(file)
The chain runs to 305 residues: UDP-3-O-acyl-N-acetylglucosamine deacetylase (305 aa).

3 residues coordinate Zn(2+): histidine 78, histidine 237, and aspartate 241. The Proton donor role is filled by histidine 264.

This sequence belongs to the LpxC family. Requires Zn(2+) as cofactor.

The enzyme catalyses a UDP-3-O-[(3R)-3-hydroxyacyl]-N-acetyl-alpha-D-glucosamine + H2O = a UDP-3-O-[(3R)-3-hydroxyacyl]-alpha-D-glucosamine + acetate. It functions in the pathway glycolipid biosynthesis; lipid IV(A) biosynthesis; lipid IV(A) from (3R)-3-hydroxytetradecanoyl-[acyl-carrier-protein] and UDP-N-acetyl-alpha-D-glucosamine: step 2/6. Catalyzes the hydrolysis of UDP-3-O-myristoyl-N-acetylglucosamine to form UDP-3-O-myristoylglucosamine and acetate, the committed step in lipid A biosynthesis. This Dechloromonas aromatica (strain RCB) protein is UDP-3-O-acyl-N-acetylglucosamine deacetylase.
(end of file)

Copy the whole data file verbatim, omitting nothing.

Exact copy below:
The chain runs to 305 residues: UDP-3-O-acyl-N-acetylglucosamine deacetylase (305 aa).

3 residues coordinate Zn(2+): histidine 78, histidine 237, and aspartate 241. The Proton donor role is filled by histidine 264.

This sequence belongs to the LpxC family. Requires Zn(2+) as cofactor.

The enzyme catalyses a UDP-3-O-[(3R)-3-hydroxyacyl]-N-acetyl-alpha-D-glucosamine + H2O = a UDP-3-O-[(3R)-3-hydroxyacyl]-alpha-D-glucosamine + acetate. It functions in the pathway glycolipid biosynthesis; lipid IV(A) biosynthesis; lipid IV(A) from (3R)-3-hydroxytetradecanoyl-[acyl-carrier-protein] and UDP-N-acetyl-alpha-D-glucosamine: step 2/6. Catalyzes the hydrolysis of UDP-3-O-myristoyl-N-acetylglucosamine to form UDP-3-O-myristoylglucosamine and acetate, the committed step in lipid A biosynthesis. This Dechloromonas aromatica (strain RCB) protein is UDP-3-O-acyl-N-acetylglucosamine deacetylase.